Brooklyn Bridge Manhattan envisions unlocking the potential of the forgotten spaces under the iconic Brooklyn Bridge, creating a new type of urban community park. Built upon the spirit and foundation of the original Brooklyn Banks, the Banks will be restored while expanding public space and access to create a variety of flexible play spaces for all ages.

The Living Shoreline Project at Sherman Creek Park

Inwood, Manhattan

New York Restoration Project (NYRP) installed the Living Shoreline Project to save one of the last wetland ecosystems in all of Manhattan. Employing nature-based designs, this project protects and restores the surrounding community’s natural resources and strengthens the environmental functionality of their green space while also fortifying the area’s climate resilience. The Living Shoreline Project is located at Sherman Creek Park, which sits between Inwood and Washington Heights.

Lowline

Lower East Side, Manhattan

The Lowline is a plan to build the world’s first underground park in an abandoned trolley terminal at the heart of New York City’s Lower East Side. The project envisions using advanced solar technology to deliver sunlight below the city’s sidewalk, enabling plants and trees to grow.

The Ruin

Roosevelt Island, Manhattan

The Smallpox Hospital Ruin sits on Roosevelt Island within the shadow of the United Nations and World Health Organization. The building once served as a hospital for a devastating pandemic and a training center for New York’s front lines. Registered as a federal, state and city landmark, it is our country’s only landmark ruin.

Queens

Dutch Kills Loop

Long Island City, Queens

Dutch Kills Loop is a circuit of public walkways, bridges, rail-lines, green space, learning gardens, urban agriculture, food waste and stormwater management systems, restored shorelines and wetlands, and a green jobs incubator. The Loop plans to restore and link currently disjointed segments of the railway to the creek, while providing environmental and economic benefits to the surrounding community.

Hunters Point Park

Long Island City, Queens

Hunter’s Point South Park transformed a once barren post-industrial site into an 11-acre waterfront park along the East River in Long Island City, Queens. The park provides access to the water’s edge, offers spectacular views of the Manhattan skyline and highlights resilient features like bioswales, berms, tidal marshes, and a curated landscape of native plantings.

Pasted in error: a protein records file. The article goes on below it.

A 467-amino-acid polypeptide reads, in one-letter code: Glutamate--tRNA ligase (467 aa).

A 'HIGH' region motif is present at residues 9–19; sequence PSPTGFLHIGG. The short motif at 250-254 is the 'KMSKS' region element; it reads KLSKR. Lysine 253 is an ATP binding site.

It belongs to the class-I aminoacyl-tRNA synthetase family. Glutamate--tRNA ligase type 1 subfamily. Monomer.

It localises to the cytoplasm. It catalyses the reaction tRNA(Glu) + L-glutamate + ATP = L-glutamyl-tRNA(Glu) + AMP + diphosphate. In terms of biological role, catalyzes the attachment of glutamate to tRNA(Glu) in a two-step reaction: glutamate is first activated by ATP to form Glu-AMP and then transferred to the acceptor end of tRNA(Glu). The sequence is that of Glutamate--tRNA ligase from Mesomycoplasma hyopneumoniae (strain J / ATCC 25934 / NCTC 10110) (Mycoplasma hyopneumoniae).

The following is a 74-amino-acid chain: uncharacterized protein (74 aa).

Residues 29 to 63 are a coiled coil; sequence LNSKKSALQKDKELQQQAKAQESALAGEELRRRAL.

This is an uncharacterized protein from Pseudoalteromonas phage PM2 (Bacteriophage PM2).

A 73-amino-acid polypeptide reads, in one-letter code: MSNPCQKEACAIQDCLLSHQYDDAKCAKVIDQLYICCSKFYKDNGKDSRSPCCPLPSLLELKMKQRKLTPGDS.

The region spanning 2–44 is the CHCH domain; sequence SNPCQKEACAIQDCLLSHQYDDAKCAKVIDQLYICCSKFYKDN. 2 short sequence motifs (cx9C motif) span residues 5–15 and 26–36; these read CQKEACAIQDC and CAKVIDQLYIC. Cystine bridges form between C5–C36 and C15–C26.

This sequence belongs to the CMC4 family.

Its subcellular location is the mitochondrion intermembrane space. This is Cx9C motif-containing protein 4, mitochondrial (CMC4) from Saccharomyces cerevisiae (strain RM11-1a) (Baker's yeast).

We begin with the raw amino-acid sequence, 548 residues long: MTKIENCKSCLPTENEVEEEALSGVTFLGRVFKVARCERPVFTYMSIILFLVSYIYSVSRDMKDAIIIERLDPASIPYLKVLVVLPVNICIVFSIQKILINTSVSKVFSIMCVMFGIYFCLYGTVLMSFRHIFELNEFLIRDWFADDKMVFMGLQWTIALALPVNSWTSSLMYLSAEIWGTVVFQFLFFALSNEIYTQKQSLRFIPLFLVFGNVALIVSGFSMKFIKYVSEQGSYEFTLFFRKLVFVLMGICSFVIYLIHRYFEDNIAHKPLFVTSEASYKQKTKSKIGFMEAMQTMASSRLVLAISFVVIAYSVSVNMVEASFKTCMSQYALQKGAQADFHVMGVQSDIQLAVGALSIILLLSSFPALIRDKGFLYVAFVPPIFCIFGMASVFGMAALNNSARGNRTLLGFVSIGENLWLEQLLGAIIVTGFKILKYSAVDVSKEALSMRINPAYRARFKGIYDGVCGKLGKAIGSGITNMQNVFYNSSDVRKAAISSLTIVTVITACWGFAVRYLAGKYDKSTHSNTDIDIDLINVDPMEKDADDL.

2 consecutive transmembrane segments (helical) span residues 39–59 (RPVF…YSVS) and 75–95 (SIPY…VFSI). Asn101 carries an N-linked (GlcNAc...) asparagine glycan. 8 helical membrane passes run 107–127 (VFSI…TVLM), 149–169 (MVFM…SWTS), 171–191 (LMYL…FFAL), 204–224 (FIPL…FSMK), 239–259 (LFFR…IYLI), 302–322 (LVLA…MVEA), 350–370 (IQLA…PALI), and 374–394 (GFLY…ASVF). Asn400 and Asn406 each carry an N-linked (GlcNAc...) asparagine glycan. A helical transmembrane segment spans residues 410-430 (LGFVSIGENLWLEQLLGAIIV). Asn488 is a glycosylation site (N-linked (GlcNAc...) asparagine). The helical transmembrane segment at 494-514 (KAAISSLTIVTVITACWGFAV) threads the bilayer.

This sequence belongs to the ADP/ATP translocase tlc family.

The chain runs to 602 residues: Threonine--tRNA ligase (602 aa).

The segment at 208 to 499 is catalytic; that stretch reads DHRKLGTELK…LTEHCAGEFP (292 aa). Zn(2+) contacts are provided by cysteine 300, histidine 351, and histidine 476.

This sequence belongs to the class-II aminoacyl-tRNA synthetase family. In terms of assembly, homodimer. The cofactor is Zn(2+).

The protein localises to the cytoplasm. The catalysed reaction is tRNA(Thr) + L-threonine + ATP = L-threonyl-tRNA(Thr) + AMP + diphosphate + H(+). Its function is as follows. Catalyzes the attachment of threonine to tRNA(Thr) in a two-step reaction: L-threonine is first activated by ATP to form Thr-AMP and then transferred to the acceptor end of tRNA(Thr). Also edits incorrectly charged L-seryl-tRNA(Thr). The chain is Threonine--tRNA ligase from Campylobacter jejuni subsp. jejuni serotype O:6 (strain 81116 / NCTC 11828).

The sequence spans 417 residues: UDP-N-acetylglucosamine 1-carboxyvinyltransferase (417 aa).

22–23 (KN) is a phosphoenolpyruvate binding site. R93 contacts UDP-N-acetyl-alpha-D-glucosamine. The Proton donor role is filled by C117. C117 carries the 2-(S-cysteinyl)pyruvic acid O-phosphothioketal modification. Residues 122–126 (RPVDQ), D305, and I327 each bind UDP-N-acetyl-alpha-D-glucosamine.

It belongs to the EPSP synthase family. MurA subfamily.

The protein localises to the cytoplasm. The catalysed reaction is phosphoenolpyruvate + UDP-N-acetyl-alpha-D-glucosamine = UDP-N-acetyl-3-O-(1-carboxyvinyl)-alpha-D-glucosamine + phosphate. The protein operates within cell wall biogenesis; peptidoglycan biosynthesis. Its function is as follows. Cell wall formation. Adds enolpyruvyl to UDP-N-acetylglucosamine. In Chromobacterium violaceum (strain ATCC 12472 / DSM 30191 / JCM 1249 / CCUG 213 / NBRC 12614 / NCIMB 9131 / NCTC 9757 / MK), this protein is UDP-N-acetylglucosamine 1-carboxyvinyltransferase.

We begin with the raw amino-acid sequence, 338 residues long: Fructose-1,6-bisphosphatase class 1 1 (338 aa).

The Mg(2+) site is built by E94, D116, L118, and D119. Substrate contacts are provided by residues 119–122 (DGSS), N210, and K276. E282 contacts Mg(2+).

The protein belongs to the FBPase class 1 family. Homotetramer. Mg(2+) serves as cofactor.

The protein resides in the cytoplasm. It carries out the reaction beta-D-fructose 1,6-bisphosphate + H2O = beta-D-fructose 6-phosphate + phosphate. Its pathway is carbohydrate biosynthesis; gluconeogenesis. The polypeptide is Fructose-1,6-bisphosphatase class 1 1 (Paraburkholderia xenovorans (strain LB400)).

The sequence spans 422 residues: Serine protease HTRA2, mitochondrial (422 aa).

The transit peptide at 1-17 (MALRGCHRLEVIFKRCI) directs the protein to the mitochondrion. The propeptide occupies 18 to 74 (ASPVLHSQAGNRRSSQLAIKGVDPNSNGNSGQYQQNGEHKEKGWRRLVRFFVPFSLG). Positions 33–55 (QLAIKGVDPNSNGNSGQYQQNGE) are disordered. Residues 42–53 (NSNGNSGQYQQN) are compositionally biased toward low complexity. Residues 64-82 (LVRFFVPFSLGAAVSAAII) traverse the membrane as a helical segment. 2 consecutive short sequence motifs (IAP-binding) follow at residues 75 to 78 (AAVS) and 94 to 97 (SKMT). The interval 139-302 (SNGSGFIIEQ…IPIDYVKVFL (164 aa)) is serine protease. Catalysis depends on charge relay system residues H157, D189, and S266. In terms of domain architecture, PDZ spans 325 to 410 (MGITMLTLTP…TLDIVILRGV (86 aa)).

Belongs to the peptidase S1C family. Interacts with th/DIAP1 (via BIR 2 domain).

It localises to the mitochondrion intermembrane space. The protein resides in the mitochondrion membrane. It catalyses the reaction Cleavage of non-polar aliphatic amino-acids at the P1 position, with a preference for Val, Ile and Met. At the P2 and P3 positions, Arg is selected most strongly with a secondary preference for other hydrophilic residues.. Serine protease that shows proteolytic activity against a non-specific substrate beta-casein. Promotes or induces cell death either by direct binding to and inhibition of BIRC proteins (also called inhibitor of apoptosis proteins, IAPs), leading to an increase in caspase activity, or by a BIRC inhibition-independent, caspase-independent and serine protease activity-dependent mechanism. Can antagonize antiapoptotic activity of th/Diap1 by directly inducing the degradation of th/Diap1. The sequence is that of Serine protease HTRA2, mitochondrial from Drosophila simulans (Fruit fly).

New York State Pavilion

Corona, Queens

The New York State Pavilion is a historic structure originally built for the 1964-65 World’s Fair in Flushing Meadows Corona Park, Queens. People for the Pavilion, the organization spearheading its preservation, is devoted to raising awareness of the historic value of the New York State Pavilion, and of its potential to serve as a vibrant and functional public space.

QueensWay

Central Queens

The QueensWay is a community driven effort to transform a 3.5-mile stretch of abandoned railway in Central Queens into a linear park and cultural greenway. When completed, the QueensWay will be a new kind of neighborhood park that will safely link to and enhance Forest Park.

Staten Island

Freshkills Park

New Springville, Staten Island

Freshkills Park will be the largest park developed in New York City in over a century. The transformation of what was once the world’s largest landfill into a sustainable park makes the project a symbol of renewal, urban resilience and an expression of how we can re-imagine reclaimed landscapes in the borough of Staten Island.

The Skyway

North Shore, Staten Island

The proposed Skyway project will occupy a half-mile elevated portion of the long abandoned rail line between Richmond Terrace and Heberton Avenue and Nicholas Avenue in Staten Island’s Northern Shore. The project will include various recreation spaces as well as a farmers market, public gardens and historic markers.

If you are interested in learning more about the Public Space Alliance, email programs@thehighline.org.

 

Support 

High Line Programs and accessibility are made possible, in part, with public funds from the New York City Council, under the leadership of Speaker Corey Johnson.

The High Line Network is made possible by the founding support of The JPB Foundation. Other major support provided by the John S. and James L. Knight Foundation.